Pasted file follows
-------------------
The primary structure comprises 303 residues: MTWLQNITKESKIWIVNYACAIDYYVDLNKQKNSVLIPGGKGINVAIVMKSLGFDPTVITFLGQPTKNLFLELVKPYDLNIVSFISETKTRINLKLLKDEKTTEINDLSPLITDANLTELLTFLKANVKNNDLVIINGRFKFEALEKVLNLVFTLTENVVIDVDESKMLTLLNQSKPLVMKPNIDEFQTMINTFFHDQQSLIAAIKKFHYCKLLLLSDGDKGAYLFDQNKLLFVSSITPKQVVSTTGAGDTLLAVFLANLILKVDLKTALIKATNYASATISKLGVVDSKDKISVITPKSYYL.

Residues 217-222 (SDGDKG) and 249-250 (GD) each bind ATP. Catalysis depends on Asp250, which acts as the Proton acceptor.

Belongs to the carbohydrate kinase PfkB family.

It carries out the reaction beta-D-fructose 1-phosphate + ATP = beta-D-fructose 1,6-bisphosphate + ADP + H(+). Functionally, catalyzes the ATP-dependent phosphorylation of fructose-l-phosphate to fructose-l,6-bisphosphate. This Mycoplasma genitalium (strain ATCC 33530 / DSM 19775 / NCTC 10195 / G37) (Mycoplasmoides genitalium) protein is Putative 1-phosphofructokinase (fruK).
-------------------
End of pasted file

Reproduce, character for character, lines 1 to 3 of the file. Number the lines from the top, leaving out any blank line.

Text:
The primary structure comprises 303 residues: MTWLQNITKESKIWIVNYACAIDYYVDLNKQKNSVLIPGGKGINVAIVMKSLGFDPTVITFLGQPTKNLFLELVKPYDLNIVSFISETKTRINLKLLKDEKTTEINDLSPLITDANLTELLTFLKANVKNNDLVIINGRFKFEALEKVLNLVFTLTENVVIDVDESKMLTLLNQSKPLVMKPNIDEFQTMINTFFHDQQSLIAAIKKFHYCKLLLLSDGDKGAYLFDQNKLLFVSSITPKQVVSTTGAGDTLLAVFLANLILKVDLKTALIKATNYASATISKLGVVDSKDKISVITPKSYYL.

Residues 217-222 (SDGDKG) and 249-250 (GD) each bind ATP. Catalysis depends on Asp250, which acts as the Proton acceptor.

Belongs to the carbohydrate kinase PfkB family.